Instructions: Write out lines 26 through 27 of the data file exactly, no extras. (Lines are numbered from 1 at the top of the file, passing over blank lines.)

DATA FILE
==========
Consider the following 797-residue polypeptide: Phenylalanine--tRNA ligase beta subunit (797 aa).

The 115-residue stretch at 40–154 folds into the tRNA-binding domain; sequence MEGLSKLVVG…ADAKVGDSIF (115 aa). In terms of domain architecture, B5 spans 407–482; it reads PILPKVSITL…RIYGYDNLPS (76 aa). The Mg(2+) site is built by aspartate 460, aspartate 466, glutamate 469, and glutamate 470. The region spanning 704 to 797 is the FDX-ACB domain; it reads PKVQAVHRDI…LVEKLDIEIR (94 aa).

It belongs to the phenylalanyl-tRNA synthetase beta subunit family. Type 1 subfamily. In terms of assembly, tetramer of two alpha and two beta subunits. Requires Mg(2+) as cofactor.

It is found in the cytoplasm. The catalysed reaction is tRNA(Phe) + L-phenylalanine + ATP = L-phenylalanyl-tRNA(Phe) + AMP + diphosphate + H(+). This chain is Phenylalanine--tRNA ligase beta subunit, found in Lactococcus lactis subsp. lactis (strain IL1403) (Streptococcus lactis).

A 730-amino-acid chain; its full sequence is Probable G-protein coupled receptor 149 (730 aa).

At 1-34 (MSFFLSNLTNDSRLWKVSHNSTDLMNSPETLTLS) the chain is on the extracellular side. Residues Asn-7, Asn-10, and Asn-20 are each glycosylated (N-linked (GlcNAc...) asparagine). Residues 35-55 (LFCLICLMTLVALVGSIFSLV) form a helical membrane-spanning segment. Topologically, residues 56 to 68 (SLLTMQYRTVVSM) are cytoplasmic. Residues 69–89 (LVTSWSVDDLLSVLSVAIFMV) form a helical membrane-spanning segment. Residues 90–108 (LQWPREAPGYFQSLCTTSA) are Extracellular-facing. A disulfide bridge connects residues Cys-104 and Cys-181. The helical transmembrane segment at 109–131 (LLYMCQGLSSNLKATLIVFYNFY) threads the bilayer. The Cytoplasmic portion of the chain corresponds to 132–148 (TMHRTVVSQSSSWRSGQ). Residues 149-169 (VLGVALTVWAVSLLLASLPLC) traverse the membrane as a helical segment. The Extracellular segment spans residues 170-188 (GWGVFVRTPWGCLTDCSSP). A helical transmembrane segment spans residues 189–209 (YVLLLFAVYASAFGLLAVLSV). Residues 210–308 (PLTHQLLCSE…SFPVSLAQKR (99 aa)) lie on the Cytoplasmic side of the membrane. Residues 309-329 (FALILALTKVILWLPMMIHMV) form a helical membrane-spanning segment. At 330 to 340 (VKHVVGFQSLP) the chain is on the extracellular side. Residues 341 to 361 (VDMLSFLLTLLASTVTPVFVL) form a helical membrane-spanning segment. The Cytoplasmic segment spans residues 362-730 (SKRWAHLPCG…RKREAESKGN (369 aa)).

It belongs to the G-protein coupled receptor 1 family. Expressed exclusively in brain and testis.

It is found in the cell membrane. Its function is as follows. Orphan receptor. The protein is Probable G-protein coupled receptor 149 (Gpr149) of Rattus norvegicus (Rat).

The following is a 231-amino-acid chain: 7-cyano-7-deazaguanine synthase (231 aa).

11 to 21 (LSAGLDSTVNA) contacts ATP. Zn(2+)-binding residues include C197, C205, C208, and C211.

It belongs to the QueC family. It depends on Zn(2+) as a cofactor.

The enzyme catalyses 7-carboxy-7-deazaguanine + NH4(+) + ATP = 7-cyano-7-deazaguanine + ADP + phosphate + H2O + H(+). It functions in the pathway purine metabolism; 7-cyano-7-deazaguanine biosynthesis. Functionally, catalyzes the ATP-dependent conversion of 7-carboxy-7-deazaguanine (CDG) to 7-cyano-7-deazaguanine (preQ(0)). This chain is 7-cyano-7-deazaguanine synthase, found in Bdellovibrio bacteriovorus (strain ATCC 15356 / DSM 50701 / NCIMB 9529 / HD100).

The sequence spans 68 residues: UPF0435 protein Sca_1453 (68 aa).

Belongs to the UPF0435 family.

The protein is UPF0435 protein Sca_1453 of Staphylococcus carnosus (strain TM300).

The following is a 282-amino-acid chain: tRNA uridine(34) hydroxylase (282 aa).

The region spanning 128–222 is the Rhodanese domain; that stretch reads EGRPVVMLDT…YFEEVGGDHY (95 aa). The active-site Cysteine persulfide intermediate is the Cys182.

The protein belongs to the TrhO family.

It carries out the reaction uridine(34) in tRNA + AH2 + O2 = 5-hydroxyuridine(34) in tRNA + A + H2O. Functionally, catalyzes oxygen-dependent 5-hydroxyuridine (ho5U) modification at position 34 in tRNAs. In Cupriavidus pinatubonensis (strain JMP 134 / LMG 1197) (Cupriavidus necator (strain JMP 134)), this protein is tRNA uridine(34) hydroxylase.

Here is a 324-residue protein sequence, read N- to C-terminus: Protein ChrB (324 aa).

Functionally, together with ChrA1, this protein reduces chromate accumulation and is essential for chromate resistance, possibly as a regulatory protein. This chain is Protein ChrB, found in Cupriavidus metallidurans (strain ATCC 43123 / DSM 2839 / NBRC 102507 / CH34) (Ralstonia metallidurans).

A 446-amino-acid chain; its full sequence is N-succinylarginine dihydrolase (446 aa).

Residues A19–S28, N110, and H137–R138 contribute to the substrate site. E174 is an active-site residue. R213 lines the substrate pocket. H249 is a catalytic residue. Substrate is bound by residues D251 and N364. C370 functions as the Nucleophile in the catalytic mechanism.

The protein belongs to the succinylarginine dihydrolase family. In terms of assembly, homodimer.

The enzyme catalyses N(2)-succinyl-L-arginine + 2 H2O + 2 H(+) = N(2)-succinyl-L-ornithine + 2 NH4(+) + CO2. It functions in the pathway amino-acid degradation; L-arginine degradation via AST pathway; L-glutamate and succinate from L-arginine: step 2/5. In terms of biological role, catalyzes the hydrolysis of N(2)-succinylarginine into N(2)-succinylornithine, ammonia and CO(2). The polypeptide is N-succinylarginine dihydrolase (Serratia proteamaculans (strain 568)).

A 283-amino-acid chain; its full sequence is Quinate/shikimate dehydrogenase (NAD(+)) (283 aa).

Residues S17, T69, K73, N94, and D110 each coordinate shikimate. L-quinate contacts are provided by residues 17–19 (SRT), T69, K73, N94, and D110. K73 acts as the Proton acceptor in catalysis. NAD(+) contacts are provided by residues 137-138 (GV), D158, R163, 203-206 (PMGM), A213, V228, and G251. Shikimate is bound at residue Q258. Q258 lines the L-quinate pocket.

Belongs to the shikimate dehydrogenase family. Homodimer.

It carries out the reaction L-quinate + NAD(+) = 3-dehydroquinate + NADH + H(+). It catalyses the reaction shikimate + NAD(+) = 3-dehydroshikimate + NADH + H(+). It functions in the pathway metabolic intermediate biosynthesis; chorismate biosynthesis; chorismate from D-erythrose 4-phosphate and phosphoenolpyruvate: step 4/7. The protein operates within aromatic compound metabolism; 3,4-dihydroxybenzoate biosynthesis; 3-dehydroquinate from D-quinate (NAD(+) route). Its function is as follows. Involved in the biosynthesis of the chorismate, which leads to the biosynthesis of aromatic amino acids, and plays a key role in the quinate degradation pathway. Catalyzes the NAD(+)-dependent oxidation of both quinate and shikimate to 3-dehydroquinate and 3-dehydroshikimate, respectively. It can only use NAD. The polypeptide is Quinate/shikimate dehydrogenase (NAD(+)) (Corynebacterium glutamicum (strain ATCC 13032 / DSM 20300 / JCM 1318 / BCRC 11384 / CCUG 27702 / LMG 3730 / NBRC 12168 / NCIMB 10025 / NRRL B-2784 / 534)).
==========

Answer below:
A 283-amino-acid chain; its full sequence is Quinate/shikimate dehydrogenase (NAD(+)) (283 aa).

Residues S17, T69, K73, N94, and D110 each coordinate shikimate. L-quinate contacts are provided by residues 17–19 (SRT), T69, K73, N94, and D110. K73 acts as the Proton acceptor in catalysis. NAD(+) contacts are provided by residues 137-138 (GV), D158, R163, 203-206 (PMGM), A213, V228, and G251. Shikimate is bound at residue Q258. Q258 lines the L-quinate pocket.